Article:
NEW ALBANY —
Fallout from the George Zimmerman murder trial in Florida has dominated media headlines and broadcasts in recent days.
As has been well documented, the case in which Zimmerman was acquitted involved claims of racial profiling, and questions have arisen following the verdict as to how different ethnicities treat and think of each other in the United States.
On Tuesday in downtown New Albany, different races came together for a charitable cause.
Black and white people gathered on a street corner in celebration of a project that has strong ties to an era when the color of one’s skin likely meant either freedom or slavery.
They prayed together, and then watched as a crane lifted one of the clock faces back atop Town Clock Church — a moment that marked the completion of an important phase in the restoration project to improve the more than 160-year-old structure.
Friends of the Town Clock Church hosted the event to showcase the replacement of the clock faces as well to highlight the next steps for the project.
The past, as well as the future, occupied people’s minds. As New Albany City Councilman John Gonder said, the steeple of the Town Clock Church served as a beacon of hope to slaves during the Civil War.
Slaves from Kentucky sought refuge at the church as a link in the Underground Railroad, and Gonder said the city and a large group of volunteers are diligently attempting to ensure the building at Main and Third streets remains a part of New Albany’s fabric.
“I think the community has answered in very good order here,” Gonder said, as a group of six men shifted one of the restored clock faces back into its slot on top of the church behind him.
Refurbishing the clock faces was just one of the goals set forth by the Friends of the Town Clock Church when it began raising funds for the restoration project last year.
On Thursday, the city council will vote on the release of $75,000 in funds to replicate and restore the steeple for the building, which is now the home of New Albany Second Baptist Church.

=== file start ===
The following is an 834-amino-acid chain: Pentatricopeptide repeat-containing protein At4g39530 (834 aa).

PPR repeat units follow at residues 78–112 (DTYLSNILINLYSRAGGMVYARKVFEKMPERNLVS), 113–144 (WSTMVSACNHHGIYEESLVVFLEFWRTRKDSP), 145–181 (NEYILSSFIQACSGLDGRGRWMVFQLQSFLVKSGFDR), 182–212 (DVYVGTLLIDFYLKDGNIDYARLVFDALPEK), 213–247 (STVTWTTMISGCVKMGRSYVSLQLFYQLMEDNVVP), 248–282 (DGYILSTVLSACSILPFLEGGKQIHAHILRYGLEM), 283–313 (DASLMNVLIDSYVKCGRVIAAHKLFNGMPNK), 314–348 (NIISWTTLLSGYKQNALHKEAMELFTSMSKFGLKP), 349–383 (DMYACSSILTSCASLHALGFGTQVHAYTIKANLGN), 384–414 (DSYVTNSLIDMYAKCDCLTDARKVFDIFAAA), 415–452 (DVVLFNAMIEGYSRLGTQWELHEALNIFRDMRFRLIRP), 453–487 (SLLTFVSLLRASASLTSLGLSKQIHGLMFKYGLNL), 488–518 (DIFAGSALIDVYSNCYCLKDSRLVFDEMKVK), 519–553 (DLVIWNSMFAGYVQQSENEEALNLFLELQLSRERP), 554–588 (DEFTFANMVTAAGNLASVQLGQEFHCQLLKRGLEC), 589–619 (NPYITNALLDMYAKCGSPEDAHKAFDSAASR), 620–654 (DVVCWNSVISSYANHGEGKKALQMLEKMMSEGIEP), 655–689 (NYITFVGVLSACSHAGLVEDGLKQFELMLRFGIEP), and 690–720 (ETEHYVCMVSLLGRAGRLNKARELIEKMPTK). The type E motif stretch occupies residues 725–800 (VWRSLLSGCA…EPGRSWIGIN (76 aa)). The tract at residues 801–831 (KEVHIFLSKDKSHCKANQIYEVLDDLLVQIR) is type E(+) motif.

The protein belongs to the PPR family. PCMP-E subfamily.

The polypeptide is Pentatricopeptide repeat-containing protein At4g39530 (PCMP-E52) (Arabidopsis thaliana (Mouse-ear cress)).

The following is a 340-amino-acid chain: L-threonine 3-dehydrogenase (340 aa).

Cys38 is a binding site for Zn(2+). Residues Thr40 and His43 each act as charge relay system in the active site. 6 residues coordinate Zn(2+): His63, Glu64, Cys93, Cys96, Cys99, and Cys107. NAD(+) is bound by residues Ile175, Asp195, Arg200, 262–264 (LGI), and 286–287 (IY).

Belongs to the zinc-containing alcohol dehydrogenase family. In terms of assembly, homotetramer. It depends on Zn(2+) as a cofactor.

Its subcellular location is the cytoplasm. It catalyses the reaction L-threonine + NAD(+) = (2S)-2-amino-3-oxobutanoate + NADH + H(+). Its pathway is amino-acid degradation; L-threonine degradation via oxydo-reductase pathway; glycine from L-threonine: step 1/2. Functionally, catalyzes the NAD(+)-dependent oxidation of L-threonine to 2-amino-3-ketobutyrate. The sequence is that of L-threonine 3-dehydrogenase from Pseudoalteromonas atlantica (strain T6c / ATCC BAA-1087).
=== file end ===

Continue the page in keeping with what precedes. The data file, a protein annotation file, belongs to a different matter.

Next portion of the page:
The money was approved in January; however, the city wanted to ensure private funds could be raised to match the contribution before releasing the money.
According to Jerry Finn, executive director of the Horseshoe Foundation of Floyd County and a member of Friends of the Town Clock Church, private funds in the amount of $98,552 have been raised for the project.
And that doesn’t account for the services and construction work donated for the project. For example, Padgett Inc. has provided a crane for work on the church three times at no cost.
“You’re talking an additional I’m guessing $10,000 to $20,000 in in-kind contributions, but we’re not counting those as a match to the city,” Finn said.
Finn said at least an additional $200,000 will be needed to complete other facets of the project, including painting portions of the church and refurbishing or replacing windows and doors.
“We will do it as every dollar comes in,” Finn said.
Mayor Jeff Gahan credited the organization for heading the effort to restore Town Clock Church. Multiple local groups and businesses including Develop New Albany, Indiana Landmarks and Your Community Bank have aided the effort through donations or assisting with work related to the project.
“This is a great example of what volunteerism can do,” Gahan said.
Officials also credited Second Baptist Church for allowing the city and preservationists to come into their building and lead the revitalization effort.
Second Baptist Church is a predominately black congregation led by the Rev. LeRoy Marshall. He led a prayer at the onset of Tuesday’s event, and expressed his gratitude on behalf of the congregation for the work that’s being completed on the church.
A white mayor and an all-white city council are helping restore a building with ties to the Underground Railroad that’s now occupied by a mostly black congregation — a fact not lost on those gathered Tuesday.
Gonder said the effort is about preserving an era in history when some New Albany residents put aside race and fear to do what was right.
“This is not just a project of Second Baptist Church,” Gonder said. “We’re also upholding history, and this is a symbol of hope to our community.”